The super-heated debate over the merits of the China free trade agreement is predictably dividing along partisan political lines. When you have views that are diametrically opposed, you know it's business as usual for Australian politics -- and that the truth will be somewhere in the middle.
Make no bones about it, the proposed deal with China is overwhelmingly in our national interest and must be ratified. It's about jobs and nothing less than our future prosperity. That said, securing it is not a given and there are legitimate questions to which we need answers to build community understanding and assist us all to navigate the byzantine ratification process.
We have an anti-FTA campaign being run by the CFMEU and other unions pointing to clauses which they say will allow Chinese workers to replace Australian workers on major construction jobs.
The Opposition is raising questions about Australia's temporary migration system around labour market testing and mandatory skills assessments.
In some respects there are echoes of old Ned Ludd and his followers, the Luddites, who tried to hold back the tide of progress in the early 1800s in the form of technology changing the labour market. Of course Ned never existed but the industrial revolution occurred nonetheless, and the current concerns being raised in the community are all legitimate.
It is inarguable that there is confusion. It's not about the deal being good or bad per se, it's about not having enough information to make an informed judgment.
The Government's lack of leadership in making the case for the agreement has allowed the debate to deteriorate into an unhelpful political scuffle. Their unwillingness to explain some of the intricacies of the deal and associated side letters has undone a lot of the excellent work that got the deal finalised in the first place.
And now, after weeks of drift, the Government has finally signaled a fight back, but with their "jobs and growth" rhetoric peppered with comments about unions being "xenophobic and wrong" it could be argued that the Prime Minister is more motivated by managing ongoing problems with the union Royal Commission than he is with free trade.
Similarly, the latest moves in Parliament - forcing an early vote on the deal and attempting to reframe it as being only about exports - could be viewed as being more about tactics and semantics than open communication with the community.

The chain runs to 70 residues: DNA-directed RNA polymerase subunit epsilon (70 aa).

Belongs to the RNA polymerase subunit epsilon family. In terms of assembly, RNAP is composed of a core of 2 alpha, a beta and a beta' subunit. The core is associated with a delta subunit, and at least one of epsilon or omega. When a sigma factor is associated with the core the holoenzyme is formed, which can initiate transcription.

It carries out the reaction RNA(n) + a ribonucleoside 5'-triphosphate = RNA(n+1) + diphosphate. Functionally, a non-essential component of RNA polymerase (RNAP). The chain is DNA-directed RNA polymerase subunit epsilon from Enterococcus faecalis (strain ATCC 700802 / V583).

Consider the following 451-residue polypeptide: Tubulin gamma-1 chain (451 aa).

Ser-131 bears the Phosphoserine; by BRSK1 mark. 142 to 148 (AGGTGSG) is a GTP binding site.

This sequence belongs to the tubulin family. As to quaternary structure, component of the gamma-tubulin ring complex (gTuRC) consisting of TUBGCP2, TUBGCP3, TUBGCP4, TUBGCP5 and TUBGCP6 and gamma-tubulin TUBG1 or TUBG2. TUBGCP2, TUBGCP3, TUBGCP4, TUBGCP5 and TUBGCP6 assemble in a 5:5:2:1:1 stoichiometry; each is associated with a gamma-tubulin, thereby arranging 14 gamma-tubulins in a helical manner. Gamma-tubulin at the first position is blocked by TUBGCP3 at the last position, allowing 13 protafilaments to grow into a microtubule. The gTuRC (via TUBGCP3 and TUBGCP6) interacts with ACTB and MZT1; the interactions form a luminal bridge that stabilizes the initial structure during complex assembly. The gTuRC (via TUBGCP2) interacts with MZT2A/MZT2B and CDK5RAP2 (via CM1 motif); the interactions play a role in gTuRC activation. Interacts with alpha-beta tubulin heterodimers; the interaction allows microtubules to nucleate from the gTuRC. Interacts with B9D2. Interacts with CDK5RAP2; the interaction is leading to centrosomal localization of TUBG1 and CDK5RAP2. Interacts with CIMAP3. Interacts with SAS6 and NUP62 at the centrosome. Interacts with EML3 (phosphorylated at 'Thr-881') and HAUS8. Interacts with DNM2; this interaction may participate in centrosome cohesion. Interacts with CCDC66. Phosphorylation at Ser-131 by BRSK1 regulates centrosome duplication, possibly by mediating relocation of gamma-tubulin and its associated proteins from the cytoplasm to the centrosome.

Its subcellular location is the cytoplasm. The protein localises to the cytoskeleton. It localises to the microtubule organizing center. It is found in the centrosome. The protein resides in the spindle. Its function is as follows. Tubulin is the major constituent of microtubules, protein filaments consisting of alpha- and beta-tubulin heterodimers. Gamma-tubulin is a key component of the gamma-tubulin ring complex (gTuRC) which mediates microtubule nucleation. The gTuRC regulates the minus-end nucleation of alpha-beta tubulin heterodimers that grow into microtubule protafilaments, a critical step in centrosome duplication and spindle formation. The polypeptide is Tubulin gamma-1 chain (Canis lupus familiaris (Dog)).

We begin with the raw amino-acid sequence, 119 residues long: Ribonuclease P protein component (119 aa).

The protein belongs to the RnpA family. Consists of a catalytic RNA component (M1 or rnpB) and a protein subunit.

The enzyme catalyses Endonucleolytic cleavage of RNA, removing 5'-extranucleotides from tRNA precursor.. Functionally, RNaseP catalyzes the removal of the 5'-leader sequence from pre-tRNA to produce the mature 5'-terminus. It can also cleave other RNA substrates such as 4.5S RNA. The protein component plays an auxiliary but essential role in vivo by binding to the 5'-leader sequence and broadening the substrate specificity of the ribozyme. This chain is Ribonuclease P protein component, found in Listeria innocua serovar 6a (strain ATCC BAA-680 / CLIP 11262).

For me, the beginning and end of the China trade deal is jobs. So, let's get some answers to the apparent vagaries of the Investment Facilitation Agreement and labour market testing. And when we talk about jobs, let's also ensure the conversation includes the new jobs that will come from Australian companies capitalising on new market opportunities in China. This represents a jobs bonanza for Australia.
When you have a trade deal which directly links growing sectors in China with Australian expertise you have opportunity with a capital 'O' and the scope to create new, high paying jobs for our children.
The deal does exactly that. It allows Australian firms to establish aged care institutions throughout China and hospitals in certain provinces, tariff reductions or elimination for certain processed foods and manufactured exports, and unprecedented opportunities for tourism and hospitality operators. That's not to mention the improved access to partnerships with Chinese firms for legal and financial services.
China's middle class is expected to expand by 400 million people, or more than 17 new Australias, over the decade to 2022. Even if the estimates are out by 50 percent, you've still got an exploding middle class comprising millions of new consumers with lots of money to spend -- and an agreement to facilitate preferential access for Australian companies.
China's growth has fuelled Australia's prosperity. Its transition to domestic consumption is creating a monumental market for goods and services. If our country is to remain relevant as the Asian Century evolves, and if we're committed to providing job opportunities for our kids, then we must ourselves transition to being a meaningful player in that market.
If we hesitate too long, others will surely jump in. China's agreement pipeline includes India and South Korea, and there's a precursor foreign investment treaty in place with Canada which could evolve into a full blown FTA.
I recall free trade being similarly controversial when the agreement with the United States was being debated in 2004. A prominent state Labor leader, battling unions and internal ructions, cut through with a "sooner we get on with it, the sooner we'll get the benefits" assessment that showed the way forward.
As a nation of 23 million people on the periphery of Asia this deal is the classic no-brainer. Or, as it was put in 2004, "this is about jobs... if we don't do this we are going to be left behind".
Alex Malley is chief executive of CPA Australia